François Noudelmann: “Physical violence on American campuses has remained contained, unlike verbal violence”

François Noudelmann: “Physical violence on American campuses has remained contained, unlike verbal violence”
François Noudelmann: “Physical violence on American campuses has remained contained, unlike verbal violence”

“The scale of this movement should not be overestimated. In New York, it’s about a hundred students out of 63,000.”

Were there any clashes?

Fortunately, there were no clashes or physical violence at NYU, unlike what happened, for example, at the University of California at Los Angeles (UCLA). But there were violent attitudes from the start, such as the tearing down of portraits of Israeli hostages. Violent slogans also: “Globalize intifada”, “Death to America”, etc. On a few occasions, such as in Washington Square, Jewish students also demonstrated but there were no clashes. Physical violence remained contained, unlike verbal violence. There is something interesting there. Universities have long implemented “DEI” (“Diversity, Equity, Inclusion”) policies, which aim to eliminate all microaggressions against sexual, racial, ethnic, religious, etc. minorities. It is singular that those who defended the “ cancel culture » (namely, demanding the immediate dismissal of any person who would have made an inappropriate remark about a minority) today demand freedom of expression, the free speech, to say horrors about the Jews. One wonders why Jews are not represented in the DEI, despite representing only 2.4% of the American population. We have a free speech with variable geometry, according to the causes defended, according to the contexts. This is what gave rise to these calamitous conferences of university presidents in Congress; it seemed impossible for them to clearly answer a question like: “Is it serious to call for the genocide of the Jews? »

“We have a ‘free speech’ with variable geometry, depending on the causes defended, depending on the contexts”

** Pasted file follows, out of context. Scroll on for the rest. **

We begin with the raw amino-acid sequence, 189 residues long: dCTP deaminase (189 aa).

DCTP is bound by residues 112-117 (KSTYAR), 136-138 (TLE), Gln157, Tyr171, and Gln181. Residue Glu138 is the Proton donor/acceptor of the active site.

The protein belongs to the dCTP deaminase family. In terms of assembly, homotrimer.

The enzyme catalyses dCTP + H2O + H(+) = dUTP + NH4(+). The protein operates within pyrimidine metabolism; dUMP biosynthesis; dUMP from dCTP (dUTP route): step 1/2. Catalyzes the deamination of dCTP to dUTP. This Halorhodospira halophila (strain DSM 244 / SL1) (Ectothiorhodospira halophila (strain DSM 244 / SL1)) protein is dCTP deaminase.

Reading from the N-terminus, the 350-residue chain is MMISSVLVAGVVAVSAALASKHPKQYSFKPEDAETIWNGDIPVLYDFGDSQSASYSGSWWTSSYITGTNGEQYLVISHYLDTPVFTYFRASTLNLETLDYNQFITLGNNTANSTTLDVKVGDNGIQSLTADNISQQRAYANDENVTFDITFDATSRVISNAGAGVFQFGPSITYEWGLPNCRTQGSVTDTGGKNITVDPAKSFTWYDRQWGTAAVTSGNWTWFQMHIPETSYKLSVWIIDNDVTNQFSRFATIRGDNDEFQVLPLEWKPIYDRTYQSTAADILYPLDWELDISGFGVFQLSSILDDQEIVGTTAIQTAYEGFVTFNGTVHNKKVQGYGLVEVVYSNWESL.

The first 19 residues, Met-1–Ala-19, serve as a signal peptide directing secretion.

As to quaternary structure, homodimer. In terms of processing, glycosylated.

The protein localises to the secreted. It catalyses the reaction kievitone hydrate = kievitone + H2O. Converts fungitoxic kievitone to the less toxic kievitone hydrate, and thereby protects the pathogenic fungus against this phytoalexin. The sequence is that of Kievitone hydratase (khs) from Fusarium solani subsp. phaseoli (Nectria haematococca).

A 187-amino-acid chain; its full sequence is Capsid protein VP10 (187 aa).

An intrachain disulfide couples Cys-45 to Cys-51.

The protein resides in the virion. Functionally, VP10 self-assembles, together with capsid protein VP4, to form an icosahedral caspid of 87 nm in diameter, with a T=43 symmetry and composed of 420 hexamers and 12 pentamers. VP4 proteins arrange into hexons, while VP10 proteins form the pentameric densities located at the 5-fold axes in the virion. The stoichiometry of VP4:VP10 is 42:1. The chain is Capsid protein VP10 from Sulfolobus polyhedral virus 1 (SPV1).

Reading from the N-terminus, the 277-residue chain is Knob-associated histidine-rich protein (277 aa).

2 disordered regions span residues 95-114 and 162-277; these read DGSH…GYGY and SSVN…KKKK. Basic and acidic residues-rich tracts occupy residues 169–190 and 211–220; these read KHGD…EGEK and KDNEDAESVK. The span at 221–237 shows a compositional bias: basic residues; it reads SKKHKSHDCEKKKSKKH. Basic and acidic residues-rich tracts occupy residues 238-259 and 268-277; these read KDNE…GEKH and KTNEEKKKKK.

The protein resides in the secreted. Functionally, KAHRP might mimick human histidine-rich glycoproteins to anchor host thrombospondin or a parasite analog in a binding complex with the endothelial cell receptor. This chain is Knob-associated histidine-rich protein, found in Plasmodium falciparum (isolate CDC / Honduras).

Did the police intervene?

The president of the university finally called on the police to remove the tents and ensure the security of the neighborhood. But the case of NYU is a bit special: it is a campus spread across New York, not a huge convent in isolation. We are in the middle of the city, so the disorder quickly overflows the walls of the university. These are streets that are blocked with demonstrations, etc.

“Those who defended ‘cancel culture’ are now demanding freedom of expression to say horrible things about Jews”

How are these movements perceived within the teaching staff?

Here too, things are interesting from a sociological angle. Sympathy towards the pro-Palestinian camps comes mainly from Humanities, human sciences disciplines. Not mathematics, economics or medicine. This fairly strong mobilization of the human sciences reactivates a recurring debate on the “ideologized” character of these disciplines, where political commitments take precedence over the transmission of knowledge.

“Sympathy towards pro-Palestinian encampments comes mainly from humanities disciplines, not from others. Which reactivates a recurring debate on the ‘ideologized’ character of these disciplines”

This mobilization is often compared to the emblematic one of students against the war in Vietnam. Do you think the comparison is relevant?

The comparison was launched by Bernie Sanders and quickly flourished. It doesn’t seem very well-founded to me. The magnitude is not the same. But there are other major dissimilarities. First, in Vietnam, the American state intervened directly with weapons. On the other hand, the student movements against the war in Vietnam did not attack another part of the American population as is the case today. The importance of international issues has also changed for young people. THE New York Times recently indicated that only 2% of young people consider international politics as a criterion for voting Trump Or Biden. On the particular case of Palestine, their positions are, it is true, not really that far apart. But the survey shows more broadly that the international is no longer a determining issue – unlike ecology, inflation, etc.

“The demonstrators are a rich population mixed with students ‘from diversity’, as they say”

From your point of view, is it normal for the university to be a place for expressing convictions and political commitments?

Yes of course ! Fortunately, universities are places where debate and criticism are legitimate. But this is only possible with respect and in the absence of violence and harassment towards other students – which is not the case today. We must not generalize. Not all students protesting are anti-Semitic. But Hamas rhetoric is largely dominant in the slogans: all Jews are Zionists, and Zionists are not simply people who defend Israel’s right to exist, they embody evil: apartheid, colonialism, white supremacism, genocide. This rhetoric from Hamas allowed the connection with other movements like Black Lives Matter. It allowed other minorities to recognize themselves in the fight “for Palestine”. The result is terrible: anti-Semitism has become a national issue, to the point that President Biden is even making a major speech about it today. This is what seems eminently problematic to me: not the mobilization nor the legitimate expression of sympathy (in the literal sense, to suffer with) for the civilian populations of Gaza, but uninhibited anti-Semitism.

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